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There are 32 integer registers available in the SPARC architecture. Each of these registers holds one word (32 bits) of data. All integer calculations are carried out on these 32-bit quantities.
The 32 registers are divided into four groups, with eight registers in each group. Each of the registers has two or three different names that you can call it by; the names are synonymous, so code for clarity. The name that is usually preferred is in boldface in the table below.
|Global registers||%g0, %r0||Always contains the value 0. (It is legal to use an instruction which ostensibly stores a value in %g0; it just won't actually change %g0's value.)|
|%g1, %r1||Registers %g1 through %g7 are accessible globally, throughout your entire program, in all its routines.|
|Output registers||%o0, %r8||Output registers are used to communicate with a called routine. Parameters are passed by placing them in registers %o0 through %o5 before jumping to the routine. If a called function returns a value, that value will be found in %o0 after the function returns.|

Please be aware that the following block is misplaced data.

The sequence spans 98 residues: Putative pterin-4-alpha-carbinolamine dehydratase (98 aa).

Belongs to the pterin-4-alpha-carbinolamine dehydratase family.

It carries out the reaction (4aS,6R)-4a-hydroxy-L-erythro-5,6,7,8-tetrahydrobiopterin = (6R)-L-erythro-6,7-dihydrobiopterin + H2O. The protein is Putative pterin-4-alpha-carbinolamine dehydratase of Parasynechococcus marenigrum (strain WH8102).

|%o6, %r14, %sp||Stack pointer. Do not use for data.|
|%o7, %r15||Address for a called routine to return to. Do not use for data.|
|Local registers||%l0, %r16||Local registers are used to store data local to a routine. Normally when a routine is called, the current local registers are saved, and a new set of local registers is allocated for the routine. When the routine returns, the old set of local registers is restored.|
|Input registers||%i0, %r24||Input registers are used for communication with the calling routine (the routine that called the current routine). Parameters that are passed in can be read from registers %i0 through %i5. If a value is to be returned, that value should be stored in %i0 before returning.|
|%i6, %r30, %fp||Frame pointer. Do not use for data.|
|%i7, %r31||Return address. Do not use for data.|
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